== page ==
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  • The effect of epsilon amino-caproic acid on the development of obstructive hydrocephalus following aneurysmal subarachnoid hemorrhage: A case control study

    Final Number:

    Joshua York Menendez MD; Joseph H. Miller MD; Kristen Lamb PA-C; Bonita Agee; Beverly C. Walters MD, MSc, FRCS(C), FACS; Mark R. Harrigan MD

    Study Design:
    Clinical trial

    Subject Category:
    Aneurysm/Subarachnoid Hemorrhage

    Meeting: AANS/CNS Cerebrovascular Section 2015 Annual Meeting

    Introduction: Epsilon amino-caproic acid (EACA) and other antifibrinolytic agents are used to prevent rehemorrhage following aneurysmal subarachnoid hemorrhage (SAH). Increased rates of hydrocephalus (HCP) due to EACA administration has been reported. We present a case control study investigating the relationship between EACA administration and the development of shunt-dependent HCP.

    Methods: A power analysis was performed to determine sample size. All of the patients in this study were managed by a single neurosurgeon who treated all SAH patients with EACA prior to February, 2012 and then discontinued the use of EACA after that time. From a cohort of 129 consecutive patients diagnosed with SAH who met inclusion criteria, 57 patients who required placement of a ventriculoperitoneal shunt (VPS) were identified as cases. The remaining 72 patients, who did not get a VPS, were designated as controls. Demographic data, clinical and radiographic grading scales and details of the clinical course and treatment were extracted from a retrospective review of medical charts of both groups. Cases and controls were compared to identify factors that contributed to the development of shunt-dependent HCP.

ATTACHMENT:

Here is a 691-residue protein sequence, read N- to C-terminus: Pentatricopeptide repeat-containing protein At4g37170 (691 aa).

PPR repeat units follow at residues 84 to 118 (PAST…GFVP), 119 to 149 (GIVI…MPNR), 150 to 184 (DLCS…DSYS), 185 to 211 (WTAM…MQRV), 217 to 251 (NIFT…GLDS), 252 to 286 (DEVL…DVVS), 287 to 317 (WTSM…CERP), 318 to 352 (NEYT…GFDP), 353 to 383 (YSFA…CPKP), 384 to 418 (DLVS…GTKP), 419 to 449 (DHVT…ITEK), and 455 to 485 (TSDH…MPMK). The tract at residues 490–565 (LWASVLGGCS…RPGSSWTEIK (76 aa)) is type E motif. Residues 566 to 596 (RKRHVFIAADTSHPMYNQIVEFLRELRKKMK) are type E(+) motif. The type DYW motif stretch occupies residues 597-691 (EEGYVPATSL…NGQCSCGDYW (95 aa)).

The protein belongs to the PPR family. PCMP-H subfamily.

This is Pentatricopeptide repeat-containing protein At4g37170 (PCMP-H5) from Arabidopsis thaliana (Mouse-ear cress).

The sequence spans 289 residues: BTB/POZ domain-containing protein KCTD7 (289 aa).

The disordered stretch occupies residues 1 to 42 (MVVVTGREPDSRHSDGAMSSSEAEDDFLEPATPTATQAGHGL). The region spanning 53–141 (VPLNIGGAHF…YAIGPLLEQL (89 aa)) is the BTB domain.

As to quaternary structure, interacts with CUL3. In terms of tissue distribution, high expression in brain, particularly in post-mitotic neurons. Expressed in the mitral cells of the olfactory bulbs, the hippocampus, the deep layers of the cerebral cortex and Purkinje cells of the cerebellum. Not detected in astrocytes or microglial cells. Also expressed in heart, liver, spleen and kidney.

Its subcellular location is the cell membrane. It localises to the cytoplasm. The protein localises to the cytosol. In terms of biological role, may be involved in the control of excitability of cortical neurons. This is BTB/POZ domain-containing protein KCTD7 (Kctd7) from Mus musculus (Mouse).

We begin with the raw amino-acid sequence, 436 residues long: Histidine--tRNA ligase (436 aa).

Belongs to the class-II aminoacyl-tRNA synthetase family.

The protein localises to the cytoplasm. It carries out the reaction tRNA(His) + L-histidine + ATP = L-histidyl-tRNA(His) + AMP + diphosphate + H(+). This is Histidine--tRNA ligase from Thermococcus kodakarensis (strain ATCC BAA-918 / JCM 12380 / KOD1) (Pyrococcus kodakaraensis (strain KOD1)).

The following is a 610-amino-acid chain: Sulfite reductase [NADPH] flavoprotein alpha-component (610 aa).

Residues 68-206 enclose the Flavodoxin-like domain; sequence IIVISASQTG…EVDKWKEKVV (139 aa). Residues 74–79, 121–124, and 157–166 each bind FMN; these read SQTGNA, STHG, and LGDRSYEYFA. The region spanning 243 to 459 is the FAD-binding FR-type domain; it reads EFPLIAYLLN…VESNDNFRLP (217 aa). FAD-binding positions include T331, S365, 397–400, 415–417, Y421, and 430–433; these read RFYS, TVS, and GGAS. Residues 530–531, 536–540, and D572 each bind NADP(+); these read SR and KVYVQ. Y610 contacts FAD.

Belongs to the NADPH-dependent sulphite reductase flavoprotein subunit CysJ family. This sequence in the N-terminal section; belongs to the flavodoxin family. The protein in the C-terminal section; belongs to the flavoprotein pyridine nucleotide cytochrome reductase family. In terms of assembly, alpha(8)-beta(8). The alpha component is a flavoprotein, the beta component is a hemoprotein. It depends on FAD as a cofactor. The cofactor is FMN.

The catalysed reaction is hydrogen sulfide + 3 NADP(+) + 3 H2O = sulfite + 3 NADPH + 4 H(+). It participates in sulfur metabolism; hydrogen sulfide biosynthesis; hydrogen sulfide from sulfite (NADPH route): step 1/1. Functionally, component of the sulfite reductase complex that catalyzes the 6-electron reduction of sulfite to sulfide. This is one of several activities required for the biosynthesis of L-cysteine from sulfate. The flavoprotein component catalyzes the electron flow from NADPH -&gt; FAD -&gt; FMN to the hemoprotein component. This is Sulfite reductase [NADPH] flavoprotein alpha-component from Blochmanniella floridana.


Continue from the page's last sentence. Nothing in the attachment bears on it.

Results: The overall rate of VPS placement was 44%. The rate of EACA treatment was in the cases was 43.9%, and 55.6% among the controls (p=0.2). Patients presenting with intraventricular hemorrhage or with a Hunt and Hess III or IV clinical exam were more likely to require a VPS (p<0.0001).

    Conclusions: The administration of EACA does not appear to increase the incidence of shunt-dependent HCP following SAH.

    Patient Care: There has been a trend towards abandoning anti-fibrinolytic therapy in the treatment of SAH due to concern for increased rates of shunt-dependent hydrocephalus. There have been no studies dedicated to elucidating any causative relationship between these two entities. Our study shows that the administration of anti-fibrinolytic agents does not cause increased rates of hydrocephalus and anti-fibrinolytic agents should not be held for this concern.

    Learning Objectives: By the conclusion of this session, participants should be able to: 1) Discuss the controversy surrounding anti-fibrinolytic agents in the treatment of SAH, 2) Describe clinical factors contributing to the development of shunt-dependent hydrocephalus following SAH.

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